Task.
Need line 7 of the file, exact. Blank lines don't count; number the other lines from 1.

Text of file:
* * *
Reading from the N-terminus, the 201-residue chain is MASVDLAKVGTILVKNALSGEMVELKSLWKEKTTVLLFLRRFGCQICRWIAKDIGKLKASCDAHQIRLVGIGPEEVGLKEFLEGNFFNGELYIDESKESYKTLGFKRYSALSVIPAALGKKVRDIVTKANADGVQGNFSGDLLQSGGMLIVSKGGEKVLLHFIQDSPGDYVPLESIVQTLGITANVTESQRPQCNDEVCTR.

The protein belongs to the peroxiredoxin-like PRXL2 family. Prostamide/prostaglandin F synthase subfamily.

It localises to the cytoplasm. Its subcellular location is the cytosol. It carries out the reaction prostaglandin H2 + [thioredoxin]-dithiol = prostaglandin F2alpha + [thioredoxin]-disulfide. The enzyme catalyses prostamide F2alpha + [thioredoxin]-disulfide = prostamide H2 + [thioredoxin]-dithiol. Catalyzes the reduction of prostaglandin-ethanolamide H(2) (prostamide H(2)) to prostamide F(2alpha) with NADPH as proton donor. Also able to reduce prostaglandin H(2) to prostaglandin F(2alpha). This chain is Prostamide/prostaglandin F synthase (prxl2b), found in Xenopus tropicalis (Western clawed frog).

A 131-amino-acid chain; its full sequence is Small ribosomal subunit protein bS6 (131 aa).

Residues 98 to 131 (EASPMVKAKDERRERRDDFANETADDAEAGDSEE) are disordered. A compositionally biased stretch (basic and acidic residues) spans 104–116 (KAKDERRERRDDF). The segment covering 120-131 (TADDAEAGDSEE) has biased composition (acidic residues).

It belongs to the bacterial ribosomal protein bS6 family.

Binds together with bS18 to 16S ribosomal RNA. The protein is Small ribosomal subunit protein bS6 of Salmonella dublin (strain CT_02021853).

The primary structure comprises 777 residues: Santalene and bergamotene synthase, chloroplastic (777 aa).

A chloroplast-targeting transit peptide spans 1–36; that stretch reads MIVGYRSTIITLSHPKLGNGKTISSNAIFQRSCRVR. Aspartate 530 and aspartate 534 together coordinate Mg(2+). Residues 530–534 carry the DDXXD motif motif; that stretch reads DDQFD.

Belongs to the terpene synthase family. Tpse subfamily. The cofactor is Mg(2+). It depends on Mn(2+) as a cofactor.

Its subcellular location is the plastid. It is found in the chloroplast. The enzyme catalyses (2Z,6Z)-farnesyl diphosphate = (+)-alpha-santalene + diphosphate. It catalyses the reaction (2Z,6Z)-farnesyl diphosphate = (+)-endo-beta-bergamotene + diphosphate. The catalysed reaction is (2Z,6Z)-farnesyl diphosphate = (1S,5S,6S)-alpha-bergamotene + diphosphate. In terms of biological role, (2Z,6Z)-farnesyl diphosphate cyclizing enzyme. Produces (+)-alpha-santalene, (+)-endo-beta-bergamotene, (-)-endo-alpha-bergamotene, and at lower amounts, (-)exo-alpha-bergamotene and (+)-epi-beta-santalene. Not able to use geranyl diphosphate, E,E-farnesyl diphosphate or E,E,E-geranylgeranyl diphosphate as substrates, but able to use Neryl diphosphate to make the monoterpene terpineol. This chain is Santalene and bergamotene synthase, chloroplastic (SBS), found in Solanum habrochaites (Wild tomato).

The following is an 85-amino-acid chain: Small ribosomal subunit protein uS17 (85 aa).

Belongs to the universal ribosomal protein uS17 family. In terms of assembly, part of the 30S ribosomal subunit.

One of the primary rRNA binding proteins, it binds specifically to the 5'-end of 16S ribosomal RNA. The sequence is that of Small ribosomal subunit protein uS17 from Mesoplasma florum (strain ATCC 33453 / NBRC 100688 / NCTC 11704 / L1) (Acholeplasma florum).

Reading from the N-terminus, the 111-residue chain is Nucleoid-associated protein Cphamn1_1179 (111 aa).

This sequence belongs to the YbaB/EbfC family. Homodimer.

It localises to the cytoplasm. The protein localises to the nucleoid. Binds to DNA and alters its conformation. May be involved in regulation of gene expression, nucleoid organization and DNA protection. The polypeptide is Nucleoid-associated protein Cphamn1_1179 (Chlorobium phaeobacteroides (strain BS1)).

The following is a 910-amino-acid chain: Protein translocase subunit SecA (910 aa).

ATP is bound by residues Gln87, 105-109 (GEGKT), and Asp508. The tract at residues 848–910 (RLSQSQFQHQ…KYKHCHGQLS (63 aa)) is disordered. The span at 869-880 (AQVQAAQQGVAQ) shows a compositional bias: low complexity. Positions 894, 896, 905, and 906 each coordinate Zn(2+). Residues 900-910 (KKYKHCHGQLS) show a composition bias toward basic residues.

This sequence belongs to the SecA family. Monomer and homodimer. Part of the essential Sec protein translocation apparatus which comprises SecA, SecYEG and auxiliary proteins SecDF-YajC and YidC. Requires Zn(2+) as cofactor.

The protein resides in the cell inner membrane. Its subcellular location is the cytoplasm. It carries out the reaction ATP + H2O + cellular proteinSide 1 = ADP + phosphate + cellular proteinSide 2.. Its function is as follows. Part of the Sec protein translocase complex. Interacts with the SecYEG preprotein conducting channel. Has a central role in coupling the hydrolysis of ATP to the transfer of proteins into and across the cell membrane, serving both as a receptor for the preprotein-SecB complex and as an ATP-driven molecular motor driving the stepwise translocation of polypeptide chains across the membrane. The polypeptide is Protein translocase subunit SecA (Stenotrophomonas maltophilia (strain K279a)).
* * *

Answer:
Binds together with bS18 to 16S ribosomal RNA. The protein is Small ribosomal subunit protein bS6 of Salmonella dublin (strain CT_02021853).